I do appreciate your ability to explain your statements. I would like to express myself better instead of stumbling around like I do..
Okay. To that end, I'd only like to respond to the first couple of paragraphs of your response and see if we can get agreement on specific points.

Quote:
Originally Posted by michaelcweir View Post
So yes, you are right under the conditions that I presented.
Do you mean to acknowledge that your proof is refuted by my example that a Fermat triple for n = 10 would give rise to an integer right triangle with alpha = 0? It's important to me to have perfect clarity on this point.


Quote:
Originally Posted by michaelcweir View Post
There is a range that exists, and I will find it
A range of what? What do you mean? It's clear that sometimes alpha is greater than zero and sometimes it's zero. But knowing that alpha must always be greater than zero amounts to proving FLT. Can you clarify your thoughts about what this "range" is? What is ranging, and what range is it ranging over?

Quote:
Originally Posted by michaelcweir View Post
But I seem to have stumbled onto something interesting while trying to figure out the range. I would be very interested n your comments..
I prefer not to go down this path right away. Toward the goal of more clear exposition, can you respond directly to the points I've made please?

However I will say this much:

Quote:
Originally Posted by michaelcweir View Post
FLT for powers of n odd, n>2.

X(n) + Y(n) = Z(n)

We can construct a right triangle with legs X(n/2), Y(n/2), Z(n/2)
Suppose n = 3. Then n/2 = 1.5 and this makes no sense. Earlier you used the greatest integer function in the exponent. But then you have int(n/2) = 1 and you just have X + Y = Z. I don't see your point at all.

Your idea depends on a real parameter alpha; and the greatest integer function is to coarse to provide meaning here IMO.

But frankly to focus the conversation it's better to talk about your alpha and your "range" and see if you can explain those, rather than go down another path.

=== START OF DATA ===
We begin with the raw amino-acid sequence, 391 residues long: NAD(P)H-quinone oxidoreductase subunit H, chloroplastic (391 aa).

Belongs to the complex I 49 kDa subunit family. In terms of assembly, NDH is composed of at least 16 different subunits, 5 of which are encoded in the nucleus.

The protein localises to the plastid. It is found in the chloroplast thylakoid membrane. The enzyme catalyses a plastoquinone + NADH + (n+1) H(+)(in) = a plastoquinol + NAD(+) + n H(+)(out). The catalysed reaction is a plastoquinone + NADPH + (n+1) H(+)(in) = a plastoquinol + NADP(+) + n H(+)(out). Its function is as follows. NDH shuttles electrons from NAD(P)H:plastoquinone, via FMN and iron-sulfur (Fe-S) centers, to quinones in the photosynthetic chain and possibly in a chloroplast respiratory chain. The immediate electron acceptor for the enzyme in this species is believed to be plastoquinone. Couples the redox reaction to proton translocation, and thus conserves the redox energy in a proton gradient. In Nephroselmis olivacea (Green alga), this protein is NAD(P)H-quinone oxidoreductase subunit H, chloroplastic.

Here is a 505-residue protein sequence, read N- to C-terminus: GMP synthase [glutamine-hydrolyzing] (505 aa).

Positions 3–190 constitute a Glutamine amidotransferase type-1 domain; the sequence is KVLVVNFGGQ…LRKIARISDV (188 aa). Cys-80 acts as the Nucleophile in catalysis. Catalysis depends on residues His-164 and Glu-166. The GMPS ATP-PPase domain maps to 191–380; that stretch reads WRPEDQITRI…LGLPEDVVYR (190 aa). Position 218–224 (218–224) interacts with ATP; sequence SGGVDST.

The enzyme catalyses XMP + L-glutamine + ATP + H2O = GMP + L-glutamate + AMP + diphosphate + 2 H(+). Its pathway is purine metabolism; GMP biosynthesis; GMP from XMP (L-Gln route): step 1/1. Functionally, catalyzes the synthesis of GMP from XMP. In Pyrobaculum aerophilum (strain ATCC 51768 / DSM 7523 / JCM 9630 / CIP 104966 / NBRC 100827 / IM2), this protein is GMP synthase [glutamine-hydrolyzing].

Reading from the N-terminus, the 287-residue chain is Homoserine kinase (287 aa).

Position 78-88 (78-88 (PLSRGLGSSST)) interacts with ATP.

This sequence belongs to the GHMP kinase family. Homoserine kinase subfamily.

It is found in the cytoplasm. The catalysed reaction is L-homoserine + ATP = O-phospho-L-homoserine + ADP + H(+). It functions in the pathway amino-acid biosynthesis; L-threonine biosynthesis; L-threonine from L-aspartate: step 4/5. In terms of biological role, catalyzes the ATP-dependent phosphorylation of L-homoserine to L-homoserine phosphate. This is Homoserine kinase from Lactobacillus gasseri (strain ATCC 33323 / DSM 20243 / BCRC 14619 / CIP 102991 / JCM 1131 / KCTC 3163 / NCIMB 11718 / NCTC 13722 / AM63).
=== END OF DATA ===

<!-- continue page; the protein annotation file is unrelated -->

Maschke is online now  
April 17th, 2019, 06:13 PM   #40
Member
 
Joined: Mar 2019
From: california

Posts: 74
Thanks: 0

Thank you for your good suggestions. Sometimes you can't really interfere with the flow of the mind.So i have been working on the proof using the proof for the square root of 3 being irrational. I think that Fermat 's proof is something like that.

Anyway I did go back to the proof i was working on, bu tit turned out differently than I thought.

The range of numbers for the proof shows that Z must be between Y and Y+1.

I have not really investigated how to make the proof for n =3. Of more concern to me is why the case n =2 is able to be excluded. Perhaps you can shed some light on that.If it can't be excluded there may be something wrong with the proof.

I did load up a video on YouTube and there is talking in the video.If you just look at the equations and diagrams you will the idea easily.




I would like to extend an invitation to help me with the notation. i would like to include you as one of the authors of the proof.

Thank you.
michaelcweir is offline  
Reply

  My Math Forum > High School Math Forum > Trigonometry

Tags
fermat, page, proof, theorem



Thread Tools
Display Modes


Similar Threads
Thread Thread Starter Forum Replies Last Post
New proof for Fermat's little theorem moussaid521 Number Theory 1 December 18th, 2016 09:02 PM
Proof of Fermat's Last Theorem mathsman1 Math 14 July 9th, 2016 05:45 PM
Fermat's Last Theorem 1 Page Proof MrAwojobi Number Theory 39 August 5th, 2014 10:34 AM
Fermat's last theorem proof MrAwojobi Number Theory 20 June 16th, 2014 08:32 PM
6 Step Fermat's Last Theorem Proof jhon13 Algebra 4 May 24th, 2012 08:26 AM





Copyright © 2019 My Math Forum. All rights reserved.